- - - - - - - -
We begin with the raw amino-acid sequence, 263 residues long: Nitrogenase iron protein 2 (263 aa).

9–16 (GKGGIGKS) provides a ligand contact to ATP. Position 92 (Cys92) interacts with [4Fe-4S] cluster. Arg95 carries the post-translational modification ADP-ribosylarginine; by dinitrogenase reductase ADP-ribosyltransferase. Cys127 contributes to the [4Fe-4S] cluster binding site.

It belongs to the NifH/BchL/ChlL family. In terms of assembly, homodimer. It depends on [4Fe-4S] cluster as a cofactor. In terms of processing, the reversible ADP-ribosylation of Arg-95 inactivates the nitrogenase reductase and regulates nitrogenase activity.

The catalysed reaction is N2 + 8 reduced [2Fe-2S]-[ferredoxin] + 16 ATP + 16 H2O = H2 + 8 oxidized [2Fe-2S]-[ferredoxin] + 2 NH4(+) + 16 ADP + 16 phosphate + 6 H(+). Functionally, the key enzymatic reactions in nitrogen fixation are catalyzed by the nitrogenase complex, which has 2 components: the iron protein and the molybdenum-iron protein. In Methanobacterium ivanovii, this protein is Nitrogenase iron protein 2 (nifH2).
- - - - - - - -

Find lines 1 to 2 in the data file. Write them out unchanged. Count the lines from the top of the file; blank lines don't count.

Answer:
We begin with the raw amino-acid sequence, 263 residues long: Nitrogenase iron protein 2 (263 aa).

9–16 (GKGGIGKS) provides a ligand contact to ATP. Position 92 (Cys92) interacts with [4Fe-4S] cluster. Arg95 carries the post-translational modification ADP-ribosylarginine; by dinitrogenase reductase ADP-ribosyltransferase. Cys127 contributes to the [4Fe-4S] cluster binding site.